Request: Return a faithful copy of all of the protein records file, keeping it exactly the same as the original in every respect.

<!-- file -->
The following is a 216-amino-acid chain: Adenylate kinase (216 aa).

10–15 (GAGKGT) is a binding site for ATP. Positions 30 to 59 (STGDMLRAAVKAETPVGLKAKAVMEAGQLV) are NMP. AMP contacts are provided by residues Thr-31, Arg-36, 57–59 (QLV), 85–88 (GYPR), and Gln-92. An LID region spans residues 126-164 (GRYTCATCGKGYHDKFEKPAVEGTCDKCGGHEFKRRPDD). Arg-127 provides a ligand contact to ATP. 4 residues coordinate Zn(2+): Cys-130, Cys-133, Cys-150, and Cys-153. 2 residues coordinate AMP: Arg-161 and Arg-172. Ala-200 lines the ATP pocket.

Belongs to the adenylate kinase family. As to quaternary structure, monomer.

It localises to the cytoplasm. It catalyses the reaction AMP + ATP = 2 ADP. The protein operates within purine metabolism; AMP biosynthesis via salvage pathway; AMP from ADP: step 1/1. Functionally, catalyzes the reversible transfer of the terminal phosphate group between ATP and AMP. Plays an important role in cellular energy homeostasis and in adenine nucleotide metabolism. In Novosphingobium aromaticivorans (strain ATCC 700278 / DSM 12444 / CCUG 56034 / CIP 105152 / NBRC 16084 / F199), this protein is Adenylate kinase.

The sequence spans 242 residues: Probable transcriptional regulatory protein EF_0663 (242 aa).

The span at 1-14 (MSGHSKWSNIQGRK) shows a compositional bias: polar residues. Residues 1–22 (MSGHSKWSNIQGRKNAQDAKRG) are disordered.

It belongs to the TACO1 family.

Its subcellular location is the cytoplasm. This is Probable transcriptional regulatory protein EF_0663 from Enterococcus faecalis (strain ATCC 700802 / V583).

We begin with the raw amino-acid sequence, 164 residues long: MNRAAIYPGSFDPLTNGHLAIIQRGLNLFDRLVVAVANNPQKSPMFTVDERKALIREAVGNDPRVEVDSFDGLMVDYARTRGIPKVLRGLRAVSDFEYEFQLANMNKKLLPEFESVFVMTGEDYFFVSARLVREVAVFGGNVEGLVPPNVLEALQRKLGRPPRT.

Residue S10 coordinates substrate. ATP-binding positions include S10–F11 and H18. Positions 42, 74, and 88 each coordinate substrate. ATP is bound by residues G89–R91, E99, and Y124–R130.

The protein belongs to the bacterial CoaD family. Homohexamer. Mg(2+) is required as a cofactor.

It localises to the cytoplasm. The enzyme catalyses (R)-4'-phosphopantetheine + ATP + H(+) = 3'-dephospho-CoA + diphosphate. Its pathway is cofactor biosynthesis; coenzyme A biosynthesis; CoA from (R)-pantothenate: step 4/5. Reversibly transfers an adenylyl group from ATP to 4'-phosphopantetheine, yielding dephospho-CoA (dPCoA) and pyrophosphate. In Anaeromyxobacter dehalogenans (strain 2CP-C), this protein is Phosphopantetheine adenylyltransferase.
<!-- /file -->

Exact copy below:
The following is a 216-amino-acid chain: Adenylate kinase (216 aa).

10–15 (GAGKGT) is a binding site for ATP. Positions 30 to 59 (STGDMLRAAVKAETPVGLKAKAVMEAGQLV) are NMP. AMP contacts are provided by residues Thr-31, Arg-36, 57–59 (QLV), 85–88 (GYPR), and Gln-92. An LID region spans residues 126-164 (GRYTCATCGKGYHDKFEKPAVEGTCDKCGGHEFKRRPDD). Arg-127 provides a ligand contact to ATP. 4 residues coordinate Zn(2+): Cys-130, Cys-133, Cys-150, and Cys-153. 2 residues coordinate AMP: Arg-161 and Arg-172. Ala-200 lines the ATP pocket.

Belongs to the adenylate kinase family. As to quaternary structure, monomer.

It localises to the cytoplasm. It catalyses the reaction AMP + ATP = 2 ADP. The protein operates within purine metabolism; AMP biosynthesis via salvage pathway; AMP from ADP: step 1/1. Functionally, catalyzes the reversible transfer of the terminal phosphate group between ATP and AMP. Plays an important role in cellular energy homeostasis and in adenine nucleotide metabolism. In Novosphingobium aromaticivorans (strain ATCC 700278 / DSM 12444 / CCUG 56034 / CIP 105152 / NBRC 16084 / F199), this protein is Adenylate kinase.

The sequence spans 242 residues: Probable transcriptional regulatory protein EF_0663 (242 aa).

The span at 1-14 (MSGHSKWSNIQGRK) shows a compositional bias: polar residues. Residues 1–22 (MSGHSKWSNIQGRKNAQDAKRG) are disordered.

It belongs to the TACO1 family.

Its subcellular location is the cytoplasm. This is Probable transcriptional regulatory protein EF_0663 from Enterococcus faecalis (strain ATCC 700802 / V583).

We begin with the raw amino-acid sequence, 164 residues long: MNRAAIYPGSFDPLTNGHLAIIQRGLNLFDRLVVAVANNPQKSPMFTVDERKALIREAVGNDPRVEVDSFDGLMVDYARTRGIPKVLRGLRAVSDFEYEFQLANMNKKLLPEFESVFVMTGEDYFFVSARLVREVAVFGGNVEGLVPPNVLEALQRKLGRPPRT.

Residue S10 coordinates substrate. ATP-binding positions include S10–F11 and H18. Positions 42, 74, and 88 each coordinate substrate. ATP is bound by residues G89–R91, E99, and Y124–R130.

The protein belongs to the bacterial CoaD family. Homohexamer. Mg(2+) is required as a cofactor.

It localises to the cytoplasm. The enzyme catalyses (R)-4'-phosphopantetheine + ATP + H(+) = 3'-dephospho-CoA + diphosphate. Its pathway is cofactor biosynthesis; coenzyme A biosynthesis; CoA from (R)-pantothenate: step 4/5. Reversibly transfers an adenylyl group from ATP to 4'-phosphopantetheine, yielding dephospho-CoA (dPCoA) and pyrophosphate. In Anaeromyxobacter dehalogenans (strain 2CP-C), this protein is Phosphopantetheine adenylyltransferase.